Winemaking Skill, Superb Grapes the Key to Du Toitskloof’s Award-winning Red Muscadel
Correct timing and achieving the elusive “sweet spot”, that’s the secret to creating an award-winning Muscadel dessert wine. Shawn Thomson, winemaker at Du Toitskloof Wines in Rawsonville, says the making of a quality Muscadel is all about timing to get optimum flavour and complexity in the finished product.
“Like all good wines, a fine Muscadel requires great grapes,” says Thomson who won his second Platinum Award for the Du Toitskloof Red Muscadel 2014. “The Breedekloof Valley, where Du Toitskloof is situated, is the ideal region for growing the Muscat de Frontignan grape from which this wine is made. These superb grapes come from the farm Dagbreek, owned by farmer Peet Smith. Plenty of sunshine, alluvial soils and a healthy, natural environment allows our Muscat de Frontignan vines to ripen to a state of sunny sweetness.”
But once the grapes are harvested and the process of making Muscadel begins, the winemaker’s skill is tested to the maximum.
“To capture the full ripe sweet complexity of the grape, making Muscadel requires that we stop the fermentation process by adding wine spirit,” explains Thomson. “But deciding when to add the spirit demands tact – adding it too early without giving the grape juice enough time on the skins does not allow the wine to reach a state of completeness. Leave the juice to start fermenting in full, and you don’t have a Muscadel.”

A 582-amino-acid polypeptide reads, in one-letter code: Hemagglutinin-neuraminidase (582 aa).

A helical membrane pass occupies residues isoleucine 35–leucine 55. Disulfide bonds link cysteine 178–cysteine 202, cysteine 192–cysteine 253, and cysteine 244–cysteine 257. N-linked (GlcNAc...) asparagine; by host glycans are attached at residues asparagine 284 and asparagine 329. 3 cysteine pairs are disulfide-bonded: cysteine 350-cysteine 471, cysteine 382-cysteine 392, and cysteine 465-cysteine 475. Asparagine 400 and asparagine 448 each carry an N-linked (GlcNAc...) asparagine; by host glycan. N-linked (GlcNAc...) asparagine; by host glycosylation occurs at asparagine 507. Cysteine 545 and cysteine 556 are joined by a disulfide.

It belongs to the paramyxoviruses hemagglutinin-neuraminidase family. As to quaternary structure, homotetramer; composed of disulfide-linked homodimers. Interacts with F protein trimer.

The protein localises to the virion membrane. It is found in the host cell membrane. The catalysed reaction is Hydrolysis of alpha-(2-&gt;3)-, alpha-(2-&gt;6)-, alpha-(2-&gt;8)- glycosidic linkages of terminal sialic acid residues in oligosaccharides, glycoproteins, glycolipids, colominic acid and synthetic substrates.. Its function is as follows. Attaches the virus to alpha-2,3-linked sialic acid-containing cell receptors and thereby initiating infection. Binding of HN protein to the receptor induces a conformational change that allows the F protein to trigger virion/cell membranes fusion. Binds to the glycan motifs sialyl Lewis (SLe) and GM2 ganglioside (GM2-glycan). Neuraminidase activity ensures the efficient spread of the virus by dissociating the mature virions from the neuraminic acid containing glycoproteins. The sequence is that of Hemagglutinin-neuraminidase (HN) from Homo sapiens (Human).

So after the grapes were crushed and destemmed they were cooled to 7°C to 9°C to extend skin contact for as long as possible. “That’s where the character comes from.” says Thomson, “You thus want decent skin time, in my case if I can get it on the skins for a week I know the wine is going to be a good one”.
The tanks were rotated as frequently as possible to extract more sugar and character from the berries. The sugar level was tested three times per day to ensure the grapes did not ferment more than 0.5° Balling. Fermentation was stopped by adding wine spirit to the juice, after which the wine was then stabilised and filtered before bottling.
“That’s what we love about Muscadel,” says Thomson, “it is a rewarding, satisfying wine but expresses the natural sweetness of the grape. Sipping a good Muscadel must be like biting into a bunch of ripe grapes and it is truly a wine expressing the fruit in its fullest state.